63-year-old German Chancellor Angela Merkel has won a fourth term in Sunday’s national election but her victory was not as comprehensive as she and her party had hoped, as the hard right party, Alternative for Germany (AfD) made it to the parliament in what was the best performance of a nationalist political movement since World War II.
Merkel who had held a double-digit lead for most of the campaign, scored around 33 percent of the vote with her conservative Christian Union (CDU/CSU) bloc, according to exit polls.
With this development, Merkel’s already twelve-year reign is set to continue.
Her closest rivals in the election, the Social Democrats and their candidate Martin Schulz, came in a distant second, with what was a post-war record low of 20-21 percent.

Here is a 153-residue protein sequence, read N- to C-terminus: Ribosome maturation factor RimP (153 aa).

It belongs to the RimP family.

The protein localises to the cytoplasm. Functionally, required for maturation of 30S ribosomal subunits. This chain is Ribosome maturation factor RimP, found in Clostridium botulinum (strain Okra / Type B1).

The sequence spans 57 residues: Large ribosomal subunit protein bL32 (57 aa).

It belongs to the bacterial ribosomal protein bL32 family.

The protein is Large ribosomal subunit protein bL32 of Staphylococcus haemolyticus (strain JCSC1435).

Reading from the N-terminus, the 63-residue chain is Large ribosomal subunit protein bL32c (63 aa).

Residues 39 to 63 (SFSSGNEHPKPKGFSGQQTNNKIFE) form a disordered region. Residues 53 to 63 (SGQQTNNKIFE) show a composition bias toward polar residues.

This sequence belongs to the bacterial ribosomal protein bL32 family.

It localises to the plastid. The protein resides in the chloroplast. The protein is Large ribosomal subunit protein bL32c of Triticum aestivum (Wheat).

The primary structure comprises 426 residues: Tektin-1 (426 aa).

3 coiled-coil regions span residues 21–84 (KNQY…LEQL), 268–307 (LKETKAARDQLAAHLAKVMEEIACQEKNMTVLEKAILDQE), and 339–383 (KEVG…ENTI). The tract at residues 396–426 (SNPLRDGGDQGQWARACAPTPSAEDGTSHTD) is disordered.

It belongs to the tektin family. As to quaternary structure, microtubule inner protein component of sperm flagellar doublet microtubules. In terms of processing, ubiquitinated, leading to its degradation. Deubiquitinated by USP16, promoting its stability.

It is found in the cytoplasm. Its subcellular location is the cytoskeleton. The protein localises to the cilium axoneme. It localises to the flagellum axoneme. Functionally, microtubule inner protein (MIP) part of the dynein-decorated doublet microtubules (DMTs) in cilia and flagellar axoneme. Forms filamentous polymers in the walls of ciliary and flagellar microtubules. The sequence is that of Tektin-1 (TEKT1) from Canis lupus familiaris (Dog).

The biggest news was however the impressive showing of the anti-Islam, anti-immigration AfD which captured around 13 percent of the votes, thereby emerging as the country’s third biggest political force.
Some observers have reacted to the AfD’s performance as historical, even as supporters gathered at the party’s headquarters in Berlin cheering as they watched the outcome on television while they chorused the German national anthem.
While reacting to the electoral outcome, Merkel expressed excitement, but admitted that she had fallen far short of the 40-percent goal her party set.
“There’s a big new challenge for us, and that is the entry of the AfD in the Bundestag,” said Merkel, adding, “We want to win back AfD voters”.
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